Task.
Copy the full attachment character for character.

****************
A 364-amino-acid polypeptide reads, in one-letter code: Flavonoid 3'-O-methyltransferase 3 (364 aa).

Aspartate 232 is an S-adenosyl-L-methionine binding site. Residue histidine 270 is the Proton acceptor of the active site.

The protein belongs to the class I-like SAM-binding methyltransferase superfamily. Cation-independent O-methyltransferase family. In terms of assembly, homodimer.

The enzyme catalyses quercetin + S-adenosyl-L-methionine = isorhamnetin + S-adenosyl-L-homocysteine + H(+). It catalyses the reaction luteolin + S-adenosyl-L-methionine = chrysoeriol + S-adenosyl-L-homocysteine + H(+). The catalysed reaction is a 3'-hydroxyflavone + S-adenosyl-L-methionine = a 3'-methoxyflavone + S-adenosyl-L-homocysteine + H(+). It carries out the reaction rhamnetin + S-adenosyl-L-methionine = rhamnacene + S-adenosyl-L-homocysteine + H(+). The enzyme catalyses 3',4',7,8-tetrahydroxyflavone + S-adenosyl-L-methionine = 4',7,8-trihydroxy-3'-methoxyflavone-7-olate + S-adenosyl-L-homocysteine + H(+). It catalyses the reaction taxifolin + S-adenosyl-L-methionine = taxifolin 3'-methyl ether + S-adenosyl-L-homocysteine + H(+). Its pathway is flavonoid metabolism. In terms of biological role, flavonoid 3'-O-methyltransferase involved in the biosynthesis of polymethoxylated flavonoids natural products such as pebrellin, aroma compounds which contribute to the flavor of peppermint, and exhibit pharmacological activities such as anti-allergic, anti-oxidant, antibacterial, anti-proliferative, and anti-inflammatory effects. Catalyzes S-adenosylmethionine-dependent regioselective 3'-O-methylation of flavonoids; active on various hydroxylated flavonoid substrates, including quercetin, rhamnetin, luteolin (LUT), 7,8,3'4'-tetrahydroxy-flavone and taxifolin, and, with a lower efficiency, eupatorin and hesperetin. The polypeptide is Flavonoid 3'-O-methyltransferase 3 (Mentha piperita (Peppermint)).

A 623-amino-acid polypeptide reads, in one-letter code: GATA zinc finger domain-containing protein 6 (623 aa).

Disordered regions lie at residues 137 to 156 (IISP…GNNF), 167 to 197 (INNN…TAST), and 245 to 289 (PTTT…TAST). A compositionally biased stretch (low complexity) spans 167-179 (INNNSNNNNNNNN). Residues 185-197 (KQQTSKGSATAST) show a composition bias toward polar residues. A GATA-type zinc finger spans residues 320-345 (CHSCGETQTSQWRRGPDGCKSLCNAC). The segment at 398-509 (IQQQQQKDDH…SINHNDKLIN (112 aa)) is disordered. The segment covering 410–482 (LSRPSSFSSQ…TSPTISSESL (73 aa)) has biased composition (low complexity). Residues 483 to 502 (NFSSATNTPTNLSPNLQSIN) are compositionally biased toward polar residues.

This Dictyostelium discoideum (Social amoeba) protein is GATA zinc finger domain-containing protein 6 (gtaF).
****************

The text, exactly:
A 364-amino-acid polypeptide reads, in one-letter code: Flavonoid 3'-O-methyltransferase 3 (364 aa).

Aspartate 232 is an S-adenosyl-L-methionine binding site. Residue histidine 270 is the Proton acceptor of the active site.

The protein belongs to the class I-like SAM-binding methyltransferase superfamily. Cation-independent O-methyltransferase family. In terms of assembly, homodimer.

The enzyme catalyses quercetin + S-adenosyl-L-methionine = isorhamnetin + S-adenosyl-L-homocysteine + H(+). It catalyses the reaction luteolin + S-adenosyl-L-methionine = chrysoeriol + S-adenosyl-L-homocysteine + H(+). The catalysed reaction is a 3'-hydroxyflavone + S-adenosyl-L-methionine = a 3'-methoxyflavone + S-adenosyl-L-homocysteine + H(+). It carries out the reaction rhamnetin + S-adenosyl-L-methionine = rhamnacene + S-adenosyl-L-homocysteine + H(+). The enzyme catalyses 3',4',7,8-tetrahydroxyflavone + S-adenosyl-L-methionine = 4',7,8-trihydroxy-3'-methoxyflavone-7-olate + S-adenosyl-L-homocysteine + H(+). It catalyses the reaction taxifolin + S-adenosyl-L-methionine = taxifolin 3'-methyl ether + S-adenosyl-L-homocysteine + H(+). Its pathway is flavonoid metabolism. In terms of biological role, flavonoid 3'-O-methyltransferase involved in the biosynthesis of polymethoxylated flavonoids natural products such as pebrellin, aroma compounds which contribute to the flavor of peppermint, and exhibit pharmacological activities such as anti-allergic, anti-oxidant, antibacterial, anti-proliferative, and anti-inflammatory effects. Catalyzes S-adenosylmethionine-dependent regioselective 3'-O-methylation of flavonoids; active on various hydroxylated flavonoid substrates, including quercetin, rhamnetin, luteolin (LUT), 7,8,3'4'-tetrahydroxy-flavone and taxifolin, and, with a lower efficiency, eupatorin and hesperetin. The polypeptide is Flavonoid 3'-O-methyltransferase 3 (Mentha piperita (Peppermint)).

A 623-amino-acid polypeptide reads, in one-letter code: GATA zinc finger domain-containing protein 6 (623 aa).

Disordered regions lie at residues 137 to 156 (IISP…GNNF), 167 to 197 (INNN…TAST), and 245 to 289 (PTTT…TAST). A compositionally biased stretch (low complexity) spans 167-179 (INNNSNNNNNNNN). Residues 185-197 (KQQTSKGSATAST) show a composition bias toward polar residues. A GATA-type zinc finger spans residues 320-345 (CHSCGETQTSQWRRGPDGCKSLCNAC). The segment at 398-509 (IQQQQQKDDH…SINHNDKLIN (112 aa)) is disordered. The segment covering 410–482 (LSRPSSFSSQ…TSPTISSESL (73 aa)) has biased composition (low complexity). Residues 483 to 502 (NFSSATNTPTNLSPNLQSIN) are compositionally biased toward polar residues.

This Dictyostelium discoideum (Social amoeba) protein is GATA zinc finger domain-containing protein 6 (gtaF).